It would be a preposterous plan, defying all political logic, but for the recent precedent of a Tory prime minister taking over from another Tory prime minister and successfully pretending they had nothing in common. When Johnson replaced Theresa May, he cast his predecessor as a relic of the old politics. She was the last governor of Remainia – a country that was abolished by the Brexit revolution. May’s time in office was written off along with the previous six years when David Cameron had been prime minister.
That was possible because Brexit was an epoch-defining upheaval. There was a seismic scale to Johnson’s landslide election victory that gave credence to his claim that a new era had begun. Then the pandemic hit and whatever had once felt normal was swept into an even remoter past.
Those conditions won’t pertain in September 2022. The part of Brexit that is done has failed and there is no mass clamour for the parts that the Tory party wants to do harder – purging legacy EU regulations; fighting Brussels over Northern Ireland. Meanwhile, prices are rising, real wages are shrinking and the health service is falling over. The prime minister will be new to the job but not to the country. The government will feel old. Gravity can be suspended during a leadership contest. It rarely stays absent for long in Downing Street.
From the point of view of the Tory membership there is an obvious appeal in the pretence that none of what has come before is relevant to what can come next. Sunak is hardly assailing his party with hard truths, but there is something about his teetotal candidacy that feels like a spoilsport hand over the party’s glass while Truss uncorks another bottle.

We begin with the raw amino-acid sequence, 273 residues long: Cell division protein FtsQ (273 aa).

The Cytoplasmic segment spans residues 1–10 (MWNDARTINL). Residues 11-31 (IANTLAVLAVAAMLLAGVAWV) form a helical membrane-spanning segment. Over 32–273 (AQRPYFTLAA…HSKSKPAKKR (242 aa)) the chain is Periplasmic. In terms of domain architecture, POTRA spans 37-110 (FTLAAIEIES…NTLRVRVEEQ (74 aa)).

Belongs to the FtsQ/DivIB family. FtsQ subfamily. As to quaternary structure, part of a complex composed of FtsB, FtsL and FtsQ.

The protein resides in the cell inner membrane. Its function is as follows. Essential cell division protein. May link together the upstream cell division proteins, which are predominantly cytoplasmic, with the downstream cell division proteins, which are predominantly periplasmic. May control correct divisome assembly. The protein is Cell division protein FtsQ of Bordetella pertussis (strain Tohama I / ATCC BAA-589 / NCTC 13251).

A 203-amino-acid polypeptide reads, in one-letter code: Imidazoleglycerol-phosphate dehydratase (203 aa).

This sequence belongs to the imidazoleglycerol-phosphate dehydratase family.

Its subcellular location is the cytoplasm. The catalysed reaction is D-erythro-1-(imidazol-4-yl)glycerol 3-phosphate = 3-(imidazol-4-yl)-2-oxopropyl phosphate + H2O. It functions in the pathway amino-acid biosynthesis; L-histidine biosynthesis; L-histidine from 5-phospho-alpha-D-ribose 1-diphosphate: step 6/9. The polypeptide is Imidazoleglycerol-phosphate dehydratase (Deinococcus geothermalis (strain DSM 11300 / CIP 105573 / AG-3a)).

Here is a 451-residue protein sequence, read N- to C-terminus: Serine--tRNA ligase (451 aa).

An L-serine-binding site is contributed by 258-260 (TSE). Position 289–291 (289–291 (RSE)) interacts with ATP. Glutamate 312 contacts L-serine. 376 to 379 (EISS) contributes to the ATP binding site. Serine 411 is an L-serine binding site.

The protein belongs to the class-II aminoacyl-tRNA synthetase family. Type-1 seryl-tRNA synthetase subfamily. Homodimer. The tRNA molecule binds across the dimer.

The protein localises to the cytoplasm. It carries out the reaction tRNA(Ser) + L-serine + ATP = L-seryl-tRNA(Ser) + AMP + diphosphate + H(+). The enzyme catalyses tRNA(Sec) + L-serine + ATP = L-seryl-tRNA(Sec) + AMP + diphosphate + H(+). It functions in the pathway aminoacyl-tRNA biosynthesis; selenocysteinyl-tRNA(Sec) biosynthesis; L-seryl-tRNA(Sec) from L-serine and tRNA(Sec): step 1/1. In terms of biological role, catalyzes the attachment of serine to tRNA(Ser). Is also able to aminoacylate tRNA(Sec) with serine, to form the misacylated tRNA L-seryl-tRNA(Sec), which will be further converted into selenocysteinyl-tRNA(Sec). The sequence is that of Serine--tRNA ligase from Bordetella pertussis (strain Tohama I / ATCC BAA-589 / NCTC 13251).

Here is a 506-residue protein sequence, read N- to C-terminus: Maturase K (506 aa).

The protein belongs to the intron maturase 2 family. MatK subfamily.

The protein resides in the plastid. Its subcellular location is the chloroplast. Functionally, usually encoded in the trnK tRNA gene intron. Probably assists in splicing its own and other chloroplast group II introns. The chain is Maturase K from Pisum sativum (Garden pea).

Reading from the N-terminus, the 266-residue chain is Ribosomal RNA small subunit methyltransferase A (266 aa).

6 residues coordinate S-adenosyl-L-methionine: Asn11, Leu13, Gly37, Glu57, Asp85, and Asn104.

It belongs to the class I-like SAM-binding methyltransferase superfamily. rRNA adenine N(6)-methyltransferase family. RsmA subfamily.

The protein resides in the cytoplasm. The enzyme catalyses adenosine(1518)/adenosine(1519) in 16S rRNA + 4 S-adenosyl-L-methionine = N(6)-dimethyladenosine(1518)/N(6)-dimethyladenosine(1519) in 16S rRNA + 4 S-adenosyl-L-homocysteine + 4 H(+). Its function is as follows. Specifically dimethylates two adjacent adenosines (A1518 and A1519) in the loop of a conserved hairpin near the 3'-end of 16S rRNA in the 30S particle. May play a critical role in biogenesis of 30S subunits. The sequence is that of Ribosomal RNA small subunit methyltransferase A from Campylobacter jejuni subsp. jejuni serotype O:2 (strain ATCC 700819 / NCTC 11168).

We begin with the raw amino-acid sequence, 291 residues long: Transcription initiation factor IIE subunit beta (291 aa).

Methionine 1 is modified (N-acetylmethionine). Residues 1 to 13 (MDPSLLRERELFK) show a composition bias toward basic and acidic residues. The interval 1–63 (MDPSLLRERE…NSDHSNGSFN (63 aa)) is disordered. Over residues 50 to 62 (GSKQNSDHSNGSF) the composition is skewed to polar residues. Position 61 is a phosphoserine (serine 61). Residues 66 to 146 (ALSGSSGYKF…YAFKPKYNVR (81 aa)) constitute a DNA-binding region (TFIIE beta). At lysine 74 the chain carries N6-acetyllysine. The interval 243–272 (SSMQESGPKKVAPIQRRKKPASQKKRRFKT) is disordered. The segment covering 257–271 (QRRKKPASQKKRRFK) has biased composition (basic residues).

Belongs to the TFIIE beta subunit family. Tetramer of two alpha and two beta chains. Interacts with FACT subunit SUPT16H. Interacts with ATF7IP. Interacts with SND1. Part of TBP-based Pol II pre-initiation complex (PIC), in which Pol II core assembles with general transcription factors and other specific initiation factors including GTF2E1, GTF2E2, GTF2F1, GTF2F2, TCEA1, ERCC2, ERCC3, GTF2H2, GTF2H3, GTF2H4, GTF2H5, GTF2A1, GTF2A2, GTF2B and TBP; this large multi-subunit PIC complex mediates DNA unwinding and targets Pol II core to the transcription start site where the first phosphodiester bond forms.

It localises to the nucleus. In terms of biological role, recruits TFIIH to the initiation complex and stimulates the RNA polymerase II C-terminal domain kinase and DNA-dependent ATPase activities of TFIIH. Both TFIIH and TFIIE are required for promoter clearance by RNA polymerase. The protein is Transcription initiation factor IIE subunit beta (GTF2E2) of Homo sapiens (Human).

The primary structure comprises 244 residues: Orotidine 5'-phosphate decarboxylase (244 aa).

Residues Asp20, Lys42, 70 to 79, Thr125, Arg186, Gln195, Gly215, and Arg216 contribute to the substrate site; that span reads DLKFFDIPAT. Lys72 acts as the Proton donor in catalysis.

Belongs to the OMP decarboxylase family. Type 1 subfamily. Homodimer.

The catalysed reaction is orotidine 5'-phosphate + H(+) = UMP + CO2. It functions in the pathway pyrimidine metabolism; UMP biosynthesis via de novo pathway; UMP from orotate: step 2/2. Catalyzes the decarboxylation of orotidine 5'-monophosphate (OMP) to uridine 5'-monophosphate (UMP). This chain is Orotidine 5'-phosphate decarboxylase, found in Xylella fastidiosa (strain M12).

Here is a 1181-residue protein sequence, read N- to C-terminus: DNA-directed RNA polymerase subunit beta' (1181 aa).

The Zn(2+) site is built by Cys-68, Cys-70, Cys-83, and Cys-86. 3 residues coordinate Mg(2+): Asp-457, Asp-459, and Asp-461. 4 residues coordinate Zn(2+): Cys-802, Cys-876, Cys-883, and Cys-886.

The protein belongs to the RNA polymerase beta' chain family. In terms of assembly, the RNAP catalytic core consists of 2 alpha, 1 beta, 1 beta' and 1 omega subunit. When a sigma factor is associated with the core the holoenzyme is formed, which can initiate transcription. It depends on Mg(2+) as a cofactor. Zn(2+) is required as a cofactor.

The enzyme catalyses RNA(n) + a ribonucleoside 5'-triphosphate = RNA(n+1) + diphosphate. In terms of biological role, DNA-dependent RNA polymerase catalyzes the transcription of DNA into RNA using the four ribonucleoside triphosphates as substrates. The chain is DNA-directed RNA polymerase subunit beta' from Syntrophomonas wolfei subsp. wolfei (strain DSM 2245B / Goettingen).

It must also be hard for voters in this particular contest to remember that they are just a tiny portion of the actual electorate. They all know it in theory, but in practice, when the Conservatives have been in power for so long, when they were in power more often than not in the 20th century, when they have already dominated this century despite Labour getting a head start, it is easy to imagine that, as a rule, British politics is English and English politics is Tory.
Even in those febrile, convulsive years after the 2016 referendum, when the country was turned upside down by a supposedly anti-establishment revolution, the most establishment party on earth somehow landed back in government. With that record of revisionist chutzpah it is easy to see why Truss thinks she can wipe the slate clean. Declare Year One of the Trussian Age.
And maybe she can. The same complacency that has some Tories thinking they are entitled to perpetual power infects the opposition with a neurotic fear that this is true. I detect a shift in Labour’s mood – from glee at the prospect of taking on the gaffe-prone crackpot Truss to wariness. Gaffes are only a liability if the candidate is embarrassed by them. Cracks can give the pot a valuable ring of authenticity in an election campaign.
There is still every reason to think that gravity will win the undeclared next round of the Tory leadership contest. But, such is the perverse state of British politics that Truss may be the one who is better placed to face that challenger by flatly refusing to accept it exists.
Rafael Behr is a Guardian columnist